The Tesla Media Control Unit or MCU has been a significant feature of the cars since the Model S was first introduced. The original version is now referred to as MCU1 was updated in 2018 and is different again in the Model 3. Unfortunately, Tesla chose to make two mistakes which hurt the MCU1 badly, firstly they used cheap embedded Multi-Media-Card memory (abbreviated to eMMC) which has a finite number of write cycles, and secondly they left of excessive data logging that wrote to this memory. As a result the memory is constantly being over written and as a result will eventually hit the write limit and fail.
Tesla have partially responded to adjust the amount of logging although this just extends the time before inevitable failure and the MCU2 has a larger memory which means the frequency of overwriting the same part of memory is redeuced, also extending the time before failure.
The most noticeable symptoms are an increase in MCU rogue reboots/crashes on the lead up to a permanent failure, or a significant slowing down of the MCU in operation. Our guide to rebooting your Tesla talks through some other potential causes of the MCU crashing or rebooting and it is worth exploring these first before jumping to the conclusion that your MCU is about to fail.
You may also need to determine the version of MCU in you car. The easiest way is to see if the car has Tesla Theatre, Caraoke, Pole position or Cuphead entertainment options, these are only present in MCU2 cars and model 3, and not present on the cars with MCU1. That said, the problem can still occur in all cars.
If you suspect you have the issue then the course of action depends somewhat on the extent of the failure:
Tesla are aware of the problem and it is believed they can interrogate the car which will tell them how far through the number of safe writes it can do before symptoms of failure can be expected. Their opening response however is typically a quotation for the diagnostic work in the event they do not believe it is a warranty matter.
In the event of a problem being found. Tesla will, at their discretion, replace the whole MCU on a like for like basis should the problems met their failure criteria. However, Tesla seem to expect owners to tolerate a number of MCU crashes before deeming it a warranty matter. Tesla will also only consider replacing the MCU during the 4 years, 50k mile warranty period. If the car falls outside this period, Tesla deem it a non warranty repair and replacement costs are current;y circa £2500/$3000/€3000.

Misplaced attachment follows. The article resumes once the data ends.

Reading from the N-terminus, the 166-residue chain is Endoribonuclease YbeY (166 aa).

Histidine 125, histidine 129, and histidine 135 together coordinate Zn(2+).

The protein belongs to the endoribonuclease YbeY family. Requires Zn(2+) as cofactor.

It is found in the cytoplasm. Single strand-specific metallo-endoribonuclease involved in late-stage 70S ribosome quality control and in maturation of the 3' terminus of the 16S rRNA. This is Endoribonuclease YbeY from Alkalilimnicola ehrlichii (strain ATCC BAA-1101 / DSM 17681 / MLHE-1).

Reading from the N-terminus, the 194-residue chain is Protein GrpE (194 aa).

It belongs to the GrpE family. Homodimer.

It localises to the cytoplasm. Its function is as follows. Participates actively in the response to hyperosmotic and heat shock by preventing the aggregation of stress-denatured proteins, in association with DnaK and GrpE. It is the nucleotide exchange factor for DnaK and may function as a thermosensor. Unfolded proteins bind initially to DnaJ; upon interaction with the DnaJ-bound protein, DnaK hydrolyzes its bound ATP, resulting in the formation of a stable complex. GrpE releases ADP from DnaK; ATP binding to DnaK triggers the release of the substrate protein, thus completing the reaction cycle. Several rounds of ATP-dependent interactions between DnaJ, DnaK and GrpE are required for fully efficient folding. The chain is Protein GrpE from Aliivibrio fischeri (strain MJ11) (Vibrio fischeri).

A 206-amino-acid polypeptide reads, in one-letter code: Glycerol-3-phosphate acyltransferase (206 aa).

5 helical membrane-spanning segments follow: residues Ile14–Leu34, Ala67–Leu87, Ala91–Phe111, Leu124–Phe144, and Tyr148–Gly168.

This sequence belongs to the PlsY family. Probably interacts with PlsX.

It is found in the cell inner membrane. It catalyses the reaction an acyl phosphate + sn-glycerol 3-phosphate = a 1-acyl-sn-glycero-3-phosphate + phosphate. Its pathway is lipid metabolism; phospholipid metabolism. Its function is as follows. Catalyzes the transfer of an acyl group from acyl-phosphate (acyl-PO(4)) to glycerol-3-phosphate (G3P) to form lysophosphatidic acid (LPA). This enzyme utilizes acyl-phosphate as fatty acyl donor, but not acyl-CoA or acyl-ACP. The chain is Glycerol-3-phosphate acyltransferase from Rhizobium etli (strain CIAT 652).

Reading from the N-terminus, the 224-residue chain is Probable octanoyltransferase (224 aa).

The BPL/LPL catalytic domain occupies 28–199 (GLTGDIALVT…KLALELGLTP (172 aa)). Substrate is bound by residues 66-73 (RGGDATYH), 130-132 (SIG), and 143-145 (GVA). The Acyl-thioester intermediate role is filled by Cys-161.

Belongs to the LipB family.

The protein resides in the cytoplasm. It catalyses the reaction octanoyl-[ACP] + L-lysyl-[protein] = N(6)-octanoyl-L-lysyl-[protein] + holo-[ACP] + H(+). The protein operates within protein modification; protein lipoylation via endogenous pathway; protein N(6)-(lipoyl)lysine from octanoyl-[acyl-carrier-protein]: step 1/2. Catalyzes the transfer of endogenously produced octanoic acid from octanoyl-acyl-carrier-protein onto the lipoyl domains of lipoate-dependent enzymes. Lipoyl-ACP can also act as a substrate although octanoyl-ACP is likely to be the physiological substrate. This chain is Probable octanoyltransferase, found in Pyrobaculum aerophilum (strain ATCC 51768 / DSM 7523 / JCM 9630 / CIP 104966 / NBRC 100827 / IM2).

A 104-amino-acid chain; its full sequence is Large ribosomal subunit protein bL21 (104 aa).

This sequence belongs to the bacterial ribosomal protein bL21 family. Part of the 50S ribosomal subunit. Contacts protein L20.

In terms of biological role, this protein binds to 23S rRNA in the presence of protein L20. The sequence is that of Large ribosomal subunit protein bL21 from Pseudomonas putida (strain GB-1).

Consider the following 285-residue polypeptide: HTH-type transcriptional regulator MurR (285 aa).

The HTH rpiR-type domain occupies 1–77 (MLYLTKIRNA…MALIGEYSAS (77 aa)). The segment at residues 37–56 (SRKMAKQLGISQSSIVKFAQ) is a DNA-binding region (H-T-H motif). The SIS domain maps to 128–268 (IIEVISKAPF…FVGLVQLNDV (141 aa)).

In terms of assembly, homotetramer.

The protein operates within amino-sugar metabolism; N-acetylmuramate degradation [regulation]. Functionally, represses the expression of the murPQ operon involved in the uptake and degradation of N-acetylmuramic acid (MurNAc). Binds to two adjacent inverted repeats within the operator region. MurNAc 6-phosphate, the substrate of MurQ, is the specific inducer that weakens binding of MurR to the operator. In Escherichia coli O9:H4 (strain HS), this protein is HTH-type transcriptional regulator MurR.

The problem has been clearly established as a design issue and as a result local consumer law may be applicable depending onm your country. Tesla have so far resisted people applying their consumer rights. For owners that feel they need to escalate, Tesla's warranty documentation suggests writing to them formally at one of the following:
If outside warranty then applying your local consumer protection legislation is an option. The extent the car is outside warranty will have some influence on the likelihood of success. For example an owner with a 7 year old car and 200k miles may find any court proceeding to be less favourable than an owner only a few months outside the 4 year warranty window especially with low miles. We strongly suggest you take local advice if you wish to go down this route and many car insurance policies have legal protection included which may be a suitable mechanism.
The final option is to have the memory replaced in the MCU with a version that is fit for purpose and is unlikely to fail in the future. It should be noted that the replacement of memory will almost certainly invalidate any future claim with respect to the MCU.
Companies that offer this service, which can cost between 1/6 and 1/4 of a new MCU are listed below and are based on other owners recommendations. We understand the memory contains key information that needs to be extracted and reloaded onto the new memory and therefore can only be done of the MCU is in a partially serviceable state.